Some examples are ramps, automatic door openers, grab bars, special computer software and hardware, automatic page turners, book holders, adaptive pencil grips, adapted switches, a variety of communication devices, and may other items.

It is difficult to know where to start to find what will work best for your child. The Center on Technology and Disability provides a wealth of resources for parents and professionals.  You can also check out Assistive Technology – a Parent’s Guide

It is important to find the right person to evaluate your child and their needs. It’s also important that parents research what is available. Speak with other parents, ask questions in support groups. You know your child’s abilities and challenges better than anyone else. You need to know what questions to ask an evaluator. You also need to be able to give them your input on items you have found that you think would be helpful.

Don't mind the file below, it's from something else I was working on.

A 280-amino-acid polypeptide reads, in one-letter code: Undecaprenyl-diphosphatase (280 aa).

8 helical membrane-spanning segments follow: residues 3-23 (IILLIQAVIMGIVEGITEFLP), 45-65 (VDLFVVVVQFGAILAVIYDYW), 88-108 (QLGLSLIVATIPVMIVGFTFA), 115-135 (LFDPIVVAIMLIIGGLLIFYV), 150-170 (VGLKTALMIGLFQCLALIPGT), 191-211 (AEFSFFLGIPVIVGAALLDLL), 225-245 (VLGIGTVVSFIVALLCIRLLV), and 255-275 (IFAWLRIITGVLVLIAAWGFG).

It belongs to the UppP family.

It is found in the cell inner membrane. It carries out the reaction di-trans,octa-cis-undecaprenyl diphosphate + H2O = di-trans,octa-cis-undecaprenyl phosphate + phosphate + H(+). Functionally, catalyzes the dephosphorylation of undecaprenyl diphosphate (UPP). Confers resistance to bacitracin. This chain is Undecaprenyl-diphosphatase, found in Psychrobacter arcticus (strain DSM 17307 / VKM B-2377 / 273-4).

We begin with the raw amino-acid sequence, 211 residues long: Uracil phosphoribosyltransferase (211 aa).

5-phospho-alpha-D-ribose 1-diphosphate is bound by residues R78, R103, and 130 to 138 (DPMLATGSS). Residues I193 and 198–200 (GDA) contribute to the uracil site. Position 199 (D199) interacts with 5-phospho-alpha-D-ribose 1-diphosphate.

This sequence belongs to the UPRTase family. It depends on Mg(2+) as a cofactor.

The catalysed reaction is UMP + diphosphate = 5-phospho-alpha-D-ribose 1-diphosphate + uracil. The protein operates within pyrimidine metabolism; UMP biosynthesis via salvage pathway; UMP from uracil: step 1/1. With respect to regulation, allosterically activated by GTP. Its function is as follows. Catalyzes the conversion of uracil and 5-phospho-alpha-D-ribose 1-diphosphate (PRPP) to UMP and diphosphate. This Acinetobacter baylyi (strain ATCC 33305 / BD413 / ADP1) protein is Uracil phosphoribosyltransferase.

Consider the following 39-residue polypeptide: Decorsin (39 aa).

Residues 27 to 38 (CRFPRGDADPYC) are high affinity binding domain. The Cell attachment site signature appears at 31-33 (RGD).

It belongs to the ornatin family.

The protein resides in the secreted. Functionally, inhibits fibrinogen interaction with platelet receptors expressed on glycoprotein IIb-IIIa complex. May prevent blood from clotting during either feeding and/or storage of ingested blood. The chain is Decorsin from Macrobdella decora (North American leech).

Because of the value of assistive technology in helping children become independent learners, IDEA 2004 (the special education law) requires IEP teams to consider the assistive technology needs of ALL children with disabilities.  These needs should be evaluated regularly and progress or changes in needs should be discussed at least annually at your son or daughter’s IEP meeting.

The IEP team makes decisions about assistive technology devices and services based on your child’s unique needs so that he can be more confident and independent. The law requires schools to use assistive technology devices and services “to maximize accessibility for children with disabilities.” More on the Legal Resources for Assistive Technology